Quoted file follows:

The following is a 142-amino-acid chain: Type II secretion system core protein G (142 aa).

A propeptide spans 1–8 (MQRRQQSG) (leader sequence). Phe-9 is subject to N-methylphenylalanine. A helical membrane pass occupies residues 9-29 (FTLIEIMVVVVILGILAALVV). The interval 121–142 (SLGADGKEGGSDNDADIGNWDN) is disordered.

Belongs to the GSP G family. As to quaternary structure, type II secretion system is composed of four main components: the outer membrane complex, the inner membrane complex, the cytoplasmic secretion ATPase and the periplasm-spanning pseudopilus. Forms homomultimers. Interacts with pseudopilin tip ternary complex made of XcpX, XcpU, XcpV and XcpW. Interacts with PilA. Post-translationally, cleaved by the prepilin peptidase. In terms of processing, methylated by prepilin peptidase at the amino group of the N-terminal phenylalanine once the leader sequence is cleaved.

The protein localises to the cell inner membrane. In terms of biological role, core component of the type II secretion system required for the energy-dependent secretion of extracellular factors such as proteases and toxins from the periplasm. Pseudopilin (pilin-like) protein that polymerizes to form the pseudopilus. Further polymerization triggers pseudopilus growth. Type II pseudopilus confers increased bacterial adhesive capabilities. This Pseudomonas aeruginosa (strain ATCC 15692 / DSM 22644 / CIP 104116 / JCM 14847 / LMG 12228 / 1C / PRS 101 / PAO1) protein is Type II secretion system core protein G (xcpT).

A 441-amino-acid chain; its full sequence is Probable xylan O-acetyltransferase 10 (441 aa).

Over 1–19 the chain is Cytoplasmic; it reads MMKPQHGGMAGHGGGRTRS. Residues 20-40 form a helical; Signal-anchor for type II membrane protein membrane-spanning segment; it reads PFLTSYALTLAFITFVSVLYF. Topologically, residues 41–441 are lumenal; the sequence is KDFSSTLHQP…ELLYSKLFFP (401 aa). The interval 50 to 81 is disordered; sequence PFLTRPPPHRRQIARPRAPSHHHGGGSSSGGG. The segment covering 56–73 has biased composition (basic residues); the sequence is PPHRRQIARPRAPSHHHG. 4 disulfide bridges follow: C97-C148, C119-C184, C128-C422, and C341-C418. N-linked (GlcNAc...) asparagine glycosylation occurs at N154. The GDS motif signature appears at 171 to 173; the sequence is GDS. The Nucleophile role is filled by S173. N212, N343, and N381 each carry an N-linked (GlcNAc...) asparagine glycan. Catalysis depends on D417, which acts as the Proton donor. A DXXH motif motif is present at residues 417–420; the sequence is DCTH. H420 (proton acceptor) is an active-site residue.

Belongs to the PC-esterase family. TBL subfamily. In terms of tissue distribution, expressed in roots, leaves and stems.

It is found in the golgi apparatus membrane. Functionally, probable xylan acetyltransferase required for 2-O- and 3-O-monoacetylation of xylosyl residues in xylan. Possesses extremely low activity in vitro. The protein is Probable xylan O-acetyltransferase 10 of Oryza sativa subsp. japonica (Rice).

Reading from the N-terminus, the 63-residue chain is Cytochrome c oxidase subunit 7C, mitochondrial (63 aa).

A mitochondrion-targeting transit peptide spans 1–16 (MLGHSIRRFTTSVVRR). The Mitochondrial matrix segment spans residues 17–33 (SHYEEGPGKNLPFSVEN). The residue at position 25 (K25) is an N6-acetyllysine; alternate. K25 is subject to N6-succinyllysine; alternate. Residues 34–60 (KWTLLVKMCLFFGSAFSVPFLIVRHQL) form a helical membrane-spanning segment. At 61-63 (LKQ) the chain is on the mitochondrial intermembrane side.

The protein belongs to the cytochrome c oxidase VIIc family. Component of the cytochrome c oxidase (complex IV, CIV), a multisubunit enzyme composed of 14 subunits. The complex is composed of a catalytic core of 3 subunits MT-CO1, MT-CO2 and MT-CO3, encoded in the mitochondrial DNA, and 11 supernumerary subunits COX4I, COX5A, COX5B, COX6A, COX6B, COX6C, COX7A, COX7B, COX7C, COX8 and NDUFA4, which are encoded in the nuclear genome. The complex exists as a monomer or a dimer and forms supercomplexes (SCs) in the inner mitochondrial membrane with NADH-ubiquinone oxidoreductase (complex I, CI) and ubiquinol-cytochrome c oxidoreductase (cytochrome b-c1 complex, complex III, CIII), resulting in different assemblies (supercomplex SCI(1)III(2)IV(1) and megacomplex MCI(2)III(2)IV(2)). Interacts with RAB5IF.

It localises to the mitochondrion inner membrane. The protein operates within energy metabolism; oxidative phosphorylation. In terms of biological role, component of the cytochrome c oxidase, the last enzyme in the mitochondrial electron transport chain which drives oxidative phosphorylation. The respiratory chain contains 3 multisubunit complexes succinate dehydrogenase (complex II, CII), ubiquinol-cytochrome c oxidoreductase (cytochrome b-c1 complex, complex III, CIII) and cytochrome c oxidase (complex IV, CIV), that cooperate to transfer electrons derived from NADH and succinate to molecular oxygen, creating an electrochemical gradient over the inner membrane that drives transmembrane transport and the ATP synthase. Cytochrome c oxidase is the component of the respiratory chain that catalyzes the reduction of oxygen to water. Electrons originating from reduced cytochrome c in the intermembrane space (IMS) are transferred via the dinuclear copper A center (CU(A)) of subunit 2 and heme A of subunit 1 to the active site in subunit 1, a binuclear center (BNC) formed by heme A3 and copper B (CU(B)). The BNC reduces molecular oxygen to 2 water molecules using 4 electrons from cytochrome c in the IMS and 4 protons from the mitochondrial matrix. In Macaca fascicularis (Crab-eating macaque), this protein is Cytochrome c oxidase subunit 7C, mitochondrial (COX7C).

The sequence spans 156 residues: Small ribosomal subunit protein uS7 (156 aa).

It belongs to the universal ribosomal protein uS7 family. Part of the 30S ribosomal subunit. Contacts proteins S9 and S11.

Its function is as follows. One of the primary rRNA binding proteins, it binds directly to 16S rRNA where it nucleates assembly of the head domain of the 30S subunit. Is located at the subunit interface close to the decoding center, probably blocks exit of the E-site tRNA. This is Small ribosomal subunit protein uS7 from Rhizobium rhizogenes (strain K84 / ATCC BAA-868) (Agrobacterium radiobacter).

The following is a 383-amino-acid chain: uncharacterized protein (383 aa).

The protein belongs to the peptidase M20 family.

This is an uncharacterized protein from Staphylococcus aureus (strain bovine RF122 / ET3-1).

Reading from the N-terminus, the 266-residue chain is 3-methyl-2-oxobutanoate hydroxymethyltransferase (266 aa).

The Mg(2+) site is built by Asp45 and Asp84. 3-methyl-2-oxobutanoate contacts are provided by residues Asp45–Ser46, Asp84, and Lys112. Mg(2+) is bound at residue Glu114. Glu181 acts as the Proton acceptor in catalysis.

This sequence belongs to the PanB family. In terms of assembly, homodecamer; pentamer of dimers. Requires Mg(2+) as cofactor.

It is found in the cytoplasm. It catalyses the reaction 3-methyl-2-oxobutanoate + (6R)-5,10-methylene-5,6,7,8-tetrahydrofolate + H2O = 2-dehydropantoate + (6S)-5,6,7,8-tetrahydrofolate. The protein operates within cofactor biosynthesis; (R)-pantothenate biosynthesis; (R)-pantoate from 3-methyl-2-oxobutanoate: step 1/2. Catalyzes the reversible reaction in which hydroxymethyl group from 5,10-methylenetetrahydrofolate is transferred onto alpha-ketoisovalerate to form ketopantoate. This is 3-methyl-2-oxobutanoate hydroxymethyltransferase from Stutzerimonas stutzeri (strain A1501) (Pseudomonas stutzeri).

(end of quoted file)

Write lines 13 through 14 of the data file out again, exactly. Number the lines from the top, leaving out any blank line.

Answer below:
The sequence spans 156 residues: Small ribosomal subunit protein uS7 (156 aa).

It belongs to the universal ribosomal protein uS7 family. Part of the 30S ribosomal subunit. Contacts proteins S9 and S11.